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Leeds' Future: A Self-Repairing City

23 March 2016
Leeds' Future: A Self-Repairing City
Leeds is aiming to be the first self-repairing city. The University of Leeds is spearheading a project with University College London (UCL), University of Birmingham and University of Southampton to build on the City’s existing infrastructure for monitoring technical faults. It wants to introduce robots that will be able to fix these problems with minimal disruption and, hopefully, no need for human intervention.

The idea is that problems such as broken lightbulbs, potholes and damaged piping will be swiftly repaired by robots. At the moment, such repairs are a cost to the environment and the taxpayer. According to the media, there are three main areas of research which the project is divided into:

“Perch and Repair” – drones which can perch on high fixtures such as street lamps to be able to repair them.

“Perceive and Patch” – drones that can inspect and repair surface based systems such as potholes.

“Fire and Forget” – robots permanently in utility pipes, inspecting, maintaining and repairing them.

“Our vision is of a city that analyses and repairs itself and fends off decay and infection. We aim to restore the balance between the engineered and the natural system. Similarly to how the body works, we want to put these immune responses into the City,” says Professor Philip Purnell, from the School of Civil Engineering at University of Leeds. He is a leader in the research on this project.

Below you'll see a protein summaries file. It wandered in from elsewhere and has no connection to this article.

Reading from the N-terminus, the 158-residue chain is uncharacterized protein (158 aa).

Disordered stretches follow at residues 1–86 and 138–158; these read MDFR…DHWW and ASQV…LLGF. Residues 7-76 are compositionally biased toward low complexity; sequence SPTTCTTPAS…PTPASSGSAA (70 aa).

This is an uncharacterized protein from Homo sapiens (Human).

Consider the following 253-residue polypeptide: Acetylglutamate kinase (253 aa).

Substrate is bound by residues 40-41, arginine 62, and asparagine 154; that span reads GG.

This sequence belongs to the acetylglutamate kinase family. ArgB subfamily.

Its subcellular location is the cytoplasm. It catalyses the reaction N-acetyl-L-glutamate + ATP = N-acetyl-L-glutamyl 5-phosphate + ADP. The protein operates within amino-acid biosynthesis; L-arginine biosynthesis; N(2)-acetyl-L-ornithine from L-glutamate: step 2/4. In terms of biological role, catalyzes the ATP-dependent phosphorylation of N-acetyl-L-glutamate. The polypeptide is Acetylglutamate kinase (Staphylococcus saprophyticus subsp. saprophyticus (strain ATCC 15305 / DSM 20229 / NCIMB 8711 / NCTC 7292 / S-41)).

The University has a grant of £4.2m from the Engineering and Physical Sciences Research Council (EPSRC) to develop the technology, using its expertise in robotics and infrastructure. As well as receiving a large amount of additional funding from the government, the University is working closely with the City Council to make this a sustainable, socially viable project.

A common concern with projects like this is the impact they will have on jobs, but Purnell stresses the importance of the sustainability of this initiative, economically, environmentally and socially. “It’s not about putting road workers out of jobs; it’s about freeing up the workforce to do more interesting and complex work. It’s about training people to have new expertise to have more highly skilled, better paid jobs. Currently street repair work costs the country £4bn a year and uses five million tonnes of land materials. Traffic jams caused by roadworks also double the amount of pollution compared with free-flowing traffic. Construction workers also receive a large amount of physical and verbal abuse from the public. This project aims to eliminate such problems.

Purnell is keen to emphasise that environmental sustainability is “built into the DNA of this project.” “This is a green project in the broadest sense of the word”, he says. He adds that cities are already considered to be living organisms and the project is just aiming to create the technology to make it organic.

The plan is to make Leeds a fully self-repairing city by 2035. Although the project is in the very early stages of development, it is definitely one to keep an eye on.

By Chloe Lovatt
Chloe is a Volunteer Writer for Leeds Living covering events all across the city of Leeds, on topics such as eat/drink, retail therapy, music/dance and culture.
Photography provided by Mark Wheelwright